It was slightly surreal realizing upon watching Super 8 for this review that it had been a decade since I originally caught the film at a press screening. Looking back now, the film is in my humble opinion peak J.J. Abrams fresh off the critical, financial and fan success of Star Trek; but before his tragic downfall thanks to Star Trek: Into Darkness. That particular screening is seared in my mind, when Benedict Cumberbatch finally admitted to being Khan after months of disinformantion spread by cast and crew there was a collective audible groan in the theater. Super 8 however, I think really reaches those Spielbergian heights, with that whole sense of wholesome childlike wonder while also imbuing the story with what it was like to grow up in the early 80s. I mean it makes sense, since at its core the film is basically E.T. mashed up with Cloverfield and after rewatching it now for this review it’s the rare film from Abrams that perfectly utilizes his love of the “mystery box” narrative without feeling overly obnoxious about it.
Also, while it feels very derivative, like all these throwbacks tend to feel, it also manages the rare feat of doing this, while still feeling like its own distinct entity.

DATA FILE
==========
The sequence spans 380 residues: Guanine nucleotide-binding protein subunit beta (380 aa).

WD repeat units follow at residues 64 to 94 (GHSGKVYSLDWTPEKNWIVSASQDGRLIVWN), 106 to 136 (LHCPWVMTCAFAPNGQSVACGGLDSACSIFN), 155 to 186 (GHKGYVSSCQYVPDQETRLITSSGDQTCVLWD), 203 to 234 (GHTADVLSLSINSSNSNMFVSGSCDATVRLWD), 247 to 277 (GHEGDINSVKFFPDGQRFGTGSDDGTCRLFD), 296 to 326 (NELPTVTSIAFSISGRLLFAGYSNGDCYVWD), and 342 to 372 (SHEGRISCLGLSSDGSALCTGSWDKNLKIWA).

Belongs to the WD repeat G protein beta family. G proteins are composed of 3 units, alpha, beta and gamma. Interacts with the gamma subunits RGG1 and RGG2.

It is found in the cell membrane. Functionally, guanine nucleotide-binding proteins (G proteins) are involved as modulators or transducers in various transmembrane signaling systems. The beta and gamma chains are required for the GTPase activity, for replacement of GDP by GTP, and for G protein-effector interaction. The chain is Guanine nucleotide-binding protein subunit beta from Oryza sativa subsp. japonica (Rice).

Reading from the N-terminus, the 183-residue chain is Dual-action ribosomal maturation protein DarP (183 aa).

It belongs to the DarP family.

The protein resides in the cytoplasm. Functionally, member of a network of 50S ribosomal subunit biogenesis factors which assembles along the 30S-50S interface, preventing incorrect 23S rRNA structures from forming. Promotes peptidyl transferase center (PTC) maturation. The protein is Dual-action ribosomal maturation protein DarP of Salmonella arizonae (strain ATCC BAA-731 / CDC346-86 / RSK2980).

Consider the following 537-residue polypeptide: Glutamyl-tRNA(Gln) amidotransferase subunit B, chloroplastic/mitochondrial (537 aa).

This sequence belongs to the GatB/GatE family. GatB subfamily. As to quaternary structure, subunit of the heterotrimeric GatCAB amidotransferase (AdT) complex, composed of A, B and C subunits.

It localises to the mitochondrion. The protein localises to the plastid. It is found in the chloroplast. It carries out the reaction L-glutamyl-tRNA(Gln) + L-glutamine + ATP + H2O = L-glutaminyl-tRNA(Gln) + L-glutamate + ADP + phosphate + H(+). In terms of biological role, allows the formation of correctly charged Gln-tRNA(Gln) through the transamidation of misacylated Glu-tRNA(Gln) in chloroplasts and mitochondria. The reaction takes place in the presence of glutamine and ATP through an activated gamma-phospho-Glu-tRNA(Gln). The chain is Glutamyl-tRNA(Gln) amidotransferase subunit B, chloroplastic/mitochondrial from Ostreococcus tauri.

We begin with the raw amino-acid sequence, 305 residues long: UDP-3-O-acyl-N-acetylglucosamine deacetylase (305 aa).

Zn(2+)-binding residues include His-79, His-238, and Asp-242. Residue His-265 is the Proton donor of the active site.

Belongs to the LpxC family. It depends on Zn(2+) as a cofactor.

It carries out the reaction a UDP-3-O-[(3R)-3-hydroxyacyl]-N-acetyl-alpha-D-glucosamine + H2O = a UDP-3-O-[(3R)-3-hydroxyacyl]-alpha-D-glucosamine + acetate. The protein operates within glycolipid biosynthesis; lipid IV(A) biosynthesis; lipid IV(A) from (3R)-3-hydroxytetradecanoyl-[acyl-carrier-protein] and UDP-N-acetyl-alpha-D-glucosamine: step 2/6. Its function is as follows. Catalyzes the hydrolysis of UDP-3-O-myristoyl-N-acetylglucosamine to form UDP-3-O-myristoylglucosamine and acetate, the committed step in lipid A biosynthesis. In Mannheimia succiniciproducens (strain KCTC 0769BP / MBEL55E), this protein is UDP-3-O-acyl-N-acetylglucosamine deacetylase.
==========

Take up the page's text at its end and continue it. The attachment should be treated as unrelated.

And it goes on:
For those that haven’t seen Super 8, the film takes place in the late 70s early 80s, and features a group of free range teens as most of these films and television shows romanticizing this period of time tend to do. The film’s narrative centers on Joe Lamb, son of the town’s Sheriff who’s mother recently was killed in a workplace accident at the local steel mill. Joe is a monster kid who in his spare time is making a zombie film on super 8 — hence the title with his best friend Charles. One late night while filming a scene at a train station with their new female lead Alice (Elle Fanning) they witness a truck derailing a train, that just so happened to be carrying a Cloverfield like alien and its ship. The boys then go into full Scooby Doo mode as they try and track down the mystery behind the accident while uncovering the truth behind the motives of the alien that has invaded their town.
One question I always seem to get stuck in my head while watching this film is who is our director in this film supposed to be? It’s obviously a passion project, meant to touch on a big influence on his career — Steven Spielberg, but look closer, there’s something more autobiographical here other than the director simply commenting on a simpler bygone era. While the doe eyed makeup effects guy Joe gets the girl, it’s the heavy set director of this super 8 masterpiece Charles who brings Alice in because he liked her; only to watch her get swept away. Charlie to me feels very much like the JJ Abrams surrogate, since not only did JJ make super 8 films growing up, but he also was frequenting film fests like the one they are prepping their zombie film for. In fact I was able to find JJ entered one in 1981, which almost fits the narrative timeline here perfectly. I mean not to sound superficial, but from one husky kid to another, Abrams was definitely in the club growing up; which makes you wonder why make a film about him losing the girl?